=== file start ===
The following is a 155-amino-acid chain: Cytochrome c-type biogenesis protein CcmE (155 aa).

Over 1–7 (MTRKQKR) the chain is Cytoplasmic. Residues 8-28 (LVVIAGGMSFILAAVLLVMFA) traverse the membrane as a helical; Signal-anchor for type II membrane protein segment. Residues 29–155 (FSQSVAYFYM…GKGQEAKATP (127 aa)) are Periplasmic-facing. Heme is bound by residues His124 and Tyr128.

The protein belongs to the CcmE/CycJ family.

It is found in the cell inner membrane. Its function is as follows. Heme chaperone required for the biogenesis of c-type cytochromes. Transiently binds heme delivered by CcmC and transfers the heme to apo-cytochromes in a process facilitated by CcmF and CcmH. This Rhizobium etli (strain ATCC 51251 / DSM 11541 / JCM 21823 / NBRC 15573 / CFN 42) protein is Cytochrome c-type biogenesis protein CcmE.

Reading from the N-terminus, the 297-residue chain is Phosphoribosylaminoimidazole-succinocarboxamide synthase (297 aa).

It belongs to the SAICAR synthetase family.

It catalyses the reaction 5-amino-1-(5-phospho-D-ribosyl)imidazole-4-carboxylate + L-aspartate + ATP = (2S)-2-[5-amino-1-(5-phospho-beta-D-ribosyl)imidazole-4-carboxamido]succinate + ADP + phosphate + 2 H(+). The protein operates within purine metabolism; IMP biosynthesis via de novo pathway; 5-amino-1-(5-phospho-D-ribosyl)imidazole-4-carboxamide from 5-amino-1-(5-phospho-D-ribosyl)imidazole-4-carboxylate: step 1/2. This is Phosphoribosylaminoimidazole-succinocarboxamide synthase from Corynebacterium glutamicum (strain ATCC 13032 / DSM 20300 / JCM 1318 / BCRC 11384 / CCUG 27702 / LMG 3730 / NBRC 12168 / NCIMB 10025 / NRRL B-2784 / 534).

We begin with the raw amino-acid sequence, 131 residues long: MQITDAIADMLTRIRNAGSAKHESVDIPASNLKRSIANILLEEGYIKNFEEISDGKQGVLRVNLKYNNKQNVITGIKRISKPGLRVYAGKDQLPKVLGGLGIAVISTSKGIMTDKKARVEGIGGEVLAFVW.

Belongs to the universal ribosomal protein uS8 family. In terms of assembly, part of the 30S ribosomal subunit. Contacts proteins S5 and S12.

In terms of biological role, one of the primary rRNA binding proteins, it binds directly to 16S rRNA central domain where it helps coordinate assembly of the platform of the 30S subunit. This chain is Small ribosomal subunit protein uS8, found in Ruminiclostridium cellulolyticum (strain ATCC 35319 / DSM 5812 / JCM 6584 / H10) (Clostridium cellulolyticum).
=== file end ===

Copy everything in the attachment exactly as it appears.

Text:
The following is a 155-amino-acid chain: Cytochrome c-type biogenesis protein CcmE (155 aa).

Over 1–7 (MTRKQKR) the chain is Cytoplasmic. Residues 8-28 (LVVIAGGMSFILAAVLLVMFA) traverse the membrane as a helical; Signal-anchor for type II membrane protein segment. Residues 29–155 (FSQSVAYFYM…GKGQEAKATP (127 aa)) are Periplasmic-facing. Heme is bound by residues His124 and Tyr128.

The protein belongs to the CcmE/CycJ family.

It is found in the cell inner membrane. Its function is as follows. Heme chaperone required for the biogenesis of c-type cytochromes. Transiently binds heme delivered by CcmC and transfers the heme to apo-cytochromes in a process facilitated by CcmF and CcmH. This Rhizobium etli (strain ATCC 51251 / DSM 11541 / JCM 21823 / NBRC 15573 / CFN 42) protein is Cytochrome c-type biogenesis protein CcmE.

Reading from the N-terminus, the 297-residue chain is Phosphoribosylaminoimidazole-succinocarboxamide synthase (297 aa).

It belongs to the SAICAR synthetase family.

It catalyses the reaction 5-amino-1-(5-phospho-D-ribosyl)imidazole-4-carboxylate + L-aspartate + ATP = (2S)-2-[5-amino-1-(5-phospho-beta-D-ribosyl)imidazole-4-carboxamido]succinate + ADP + phosphate + 2 H(+). The protein operates within purine metabolism; IMP biosynthesis via de novo pathway; 5-amino-1-(5-phospho-D-ribosyl)imidazole-4-carboxamide from 5-amino-1-(5-phospho-D-ribosyl)imidazole-4-carboxylate: step 1/2. This is Phosphoribosylaminoimidazole-succinocarboxamide synthase from Corynebacterium glutamicum (strain ATCC 13032 / DSM 20300 / JCM 1318 / BCRC 11384 / CCUG 27702 / LMG 3730 / NBRC 12168 / NCIMB 10025 / NRRL B-2784 / 534).

We begin with the raw amino-acid sequence, 131 residues long: MQITDAIADMLTRIRNAGSAKHESVDIPASNLKRSIANILLEEGYIKNFEEISDGKQGVLRVNLKYNNKQNVITGIKRISKPGLRVYAGKDQLPKVLGGLGIAVISTSKGIMTDKKARVEGIGGEVLAFVW.

Belongs to the universal ribosomal protein uS8 family. In terms of assembly, part of the 30S ribosomal subunit. Contacts proteins S5 and S12.

In terms of biological role, one of the primary rRNA binding proteins, it binds directly to 16S rRNA central domain where it helps coordinate assembly of the platform of the 30S subunit. This chain is Small ribosomal subunit protein uS8, found in Ruminiclostridium cellulolyticum (strain ATCC 35319 / DSM 5812 / JCM 6584 / H10) (Clostridium cellulolyticum).